An Independent School • Grades 5-12

by Elaine Christensen, Middle School director

Elaine Christensen is one of four Lakeside teachers and two administrators who went on a two-week GSL experience in South Africa (learn more about the trip in this news story). Here, she shares some thoughts about her experience.

Lakeside, as you know, has a strong commitment to global education. It’s embedded in our mission statement: We aspire “to develop in intellectually capable young people the creative minds, healthy bodies, and ethical spirits to contribute wisdom, compassion, and leadership to a global society.” This summer, I participated in Lakeside’s adult version of a Global Service Learning program. I was one of six Lakeside teachers and administrators (along with Middle School teachers Yvette Avila and Jamie Monkkonen, Upper School teachers Barry Wong and Stephanie Wright, and Director of Global Education Charlotte Blessing) who travelled to the Limpopo district in South Africa.

We taught at Ridgeway College (a pre-K through high school private school) as part of the Sumbandila Scholarship Trust, an organization that “selects extraordinary children from a background of extreme poverty” and provides them with educational opportunities. Our program was similar to an Upper School student GSL summer experience, including doing service work that the community identified as important (in our case, teaching), immersing ourselves in local culture, and living in a homestay for part of the time. I taught English and Life Skills to almost 100 students. In English class, students wrote, peer-edited, revised, and published profiles of each other; in Life Skills, the focus was on leadership and identifying students’ own strengths.

I am deeply committed to global citizenship and global education as critical components of Lakeside’s educational program. My experience this summer, though, took that commitment out of the theoretical and into the realm of the heart and soul. What made the difference was the authentic connections with the people I met, including my homestay host and director of the Ridgeway College Primary School Molly Madziva; the inspired and inspiring founder of Ridgeway College and the Sumbandila Scholarship Trust Leigh Bristow; the hardworking and completely committed staff at both the Trust and Ridgeway College; and Jack, our guide to the Leshiba Wildlife Preserve.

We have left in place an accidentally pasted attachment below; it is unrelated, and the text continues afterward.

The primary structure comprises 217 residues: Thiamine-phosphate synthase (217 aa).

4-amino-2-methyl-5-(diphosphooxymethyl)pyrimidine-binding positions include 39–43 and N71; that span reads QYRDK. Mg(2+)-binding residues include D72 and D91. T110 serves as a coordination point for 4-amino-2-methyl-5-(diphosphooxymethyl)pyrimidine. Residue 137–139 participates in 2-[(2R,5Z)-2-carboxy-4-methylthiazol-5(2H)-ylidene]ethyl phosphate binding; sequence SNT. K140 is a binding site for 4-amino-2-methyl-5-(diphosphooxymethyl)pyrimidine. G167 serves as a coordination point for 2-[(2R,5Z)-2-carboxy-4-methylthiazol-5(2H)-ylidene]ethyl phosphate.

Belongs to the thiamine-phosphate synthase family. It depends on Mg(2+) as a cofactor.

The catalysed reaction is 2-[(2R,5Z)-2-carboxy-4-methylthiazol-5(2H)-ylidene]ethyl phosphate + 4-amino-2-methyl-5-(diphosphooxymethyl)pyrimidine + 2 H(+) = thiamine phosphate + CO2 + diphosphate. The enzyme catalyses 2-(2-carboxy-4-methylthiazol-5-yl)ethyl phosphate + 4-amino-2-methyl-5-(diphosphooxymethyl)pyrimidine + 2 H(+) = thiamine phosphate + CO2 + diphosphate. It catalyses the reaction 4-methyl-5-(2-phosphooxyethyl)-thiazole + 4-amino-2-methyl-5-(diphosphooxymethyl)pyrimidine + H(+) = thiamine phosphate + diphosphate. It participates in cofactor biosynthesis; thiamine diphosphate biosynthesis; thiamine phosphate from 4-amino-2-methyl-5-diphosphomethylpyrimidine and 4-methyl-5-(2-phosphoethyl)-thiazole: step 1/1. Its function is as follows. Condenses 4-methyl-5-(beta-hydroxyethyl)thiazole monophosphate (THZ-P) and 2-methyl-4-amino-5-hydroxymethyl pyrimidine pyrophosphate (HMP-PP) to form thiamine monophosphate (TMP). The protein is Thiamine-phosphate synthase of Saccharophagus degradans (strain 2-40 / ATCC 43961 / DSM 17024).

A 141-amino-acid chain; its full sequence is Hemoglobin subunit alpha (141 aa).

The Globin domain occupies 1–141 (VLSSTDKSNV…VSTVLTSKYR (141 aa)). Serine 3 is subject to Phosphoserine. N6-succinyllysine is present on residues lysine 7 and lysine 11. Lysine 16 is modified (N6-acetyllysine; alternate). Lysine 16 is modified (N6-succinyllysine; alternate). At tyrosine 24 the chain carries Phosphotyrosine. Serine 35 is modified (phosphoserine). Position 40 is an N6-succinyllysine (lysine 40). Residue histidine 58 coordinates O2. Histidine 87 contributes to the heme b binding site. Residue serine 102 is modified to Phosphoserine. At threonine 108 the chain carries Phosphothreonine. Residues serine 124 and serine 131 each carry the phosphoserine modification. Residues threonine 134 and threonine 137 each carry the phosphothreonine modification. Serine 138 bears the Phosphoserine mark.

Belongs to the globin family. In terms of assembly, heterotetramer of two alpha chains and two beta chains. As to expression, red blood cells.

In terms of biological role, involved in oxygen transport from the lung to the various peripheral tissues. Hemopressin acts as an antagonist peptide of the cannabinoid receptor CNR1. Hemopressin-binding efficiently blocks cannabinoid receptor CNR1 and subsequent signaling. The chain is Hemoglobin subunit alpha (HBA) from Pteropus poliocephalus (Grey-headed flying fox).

The most important people I met, though, were the Sumbandila students. On the one hand, they were so similar to students in Seattle: curious, hardworking, balancing a commitment to study while also having normal adolescent fun. At the same time, everything about their circumstances was different. Many of them travel miles on dirt roads, on foot and then on buses, to come to school. They live in houses with no electricity, no bathroom facilities, sometimes little food. At school, they have few of the supplies on which our students in Seattle rely. My English students – 32 in a class – wrote and rewrote everything by hand in notebooks that were supplied by the school. The weight of expectations resting on the heads of these 13-, 14-, and 15-year-old students was palpable in the classroom. Success in this program can mean acceptance to college and scholarships, which can help them break the cycle of poverty.

As clichéd as it sounds, I was overwhelmed by the way these students were profoundly the same and profoundly different from those by whom I’m surrounded in Seattle. And I’m filled with gratitude for the opportunity Lakeside provided for me to literally expand my world.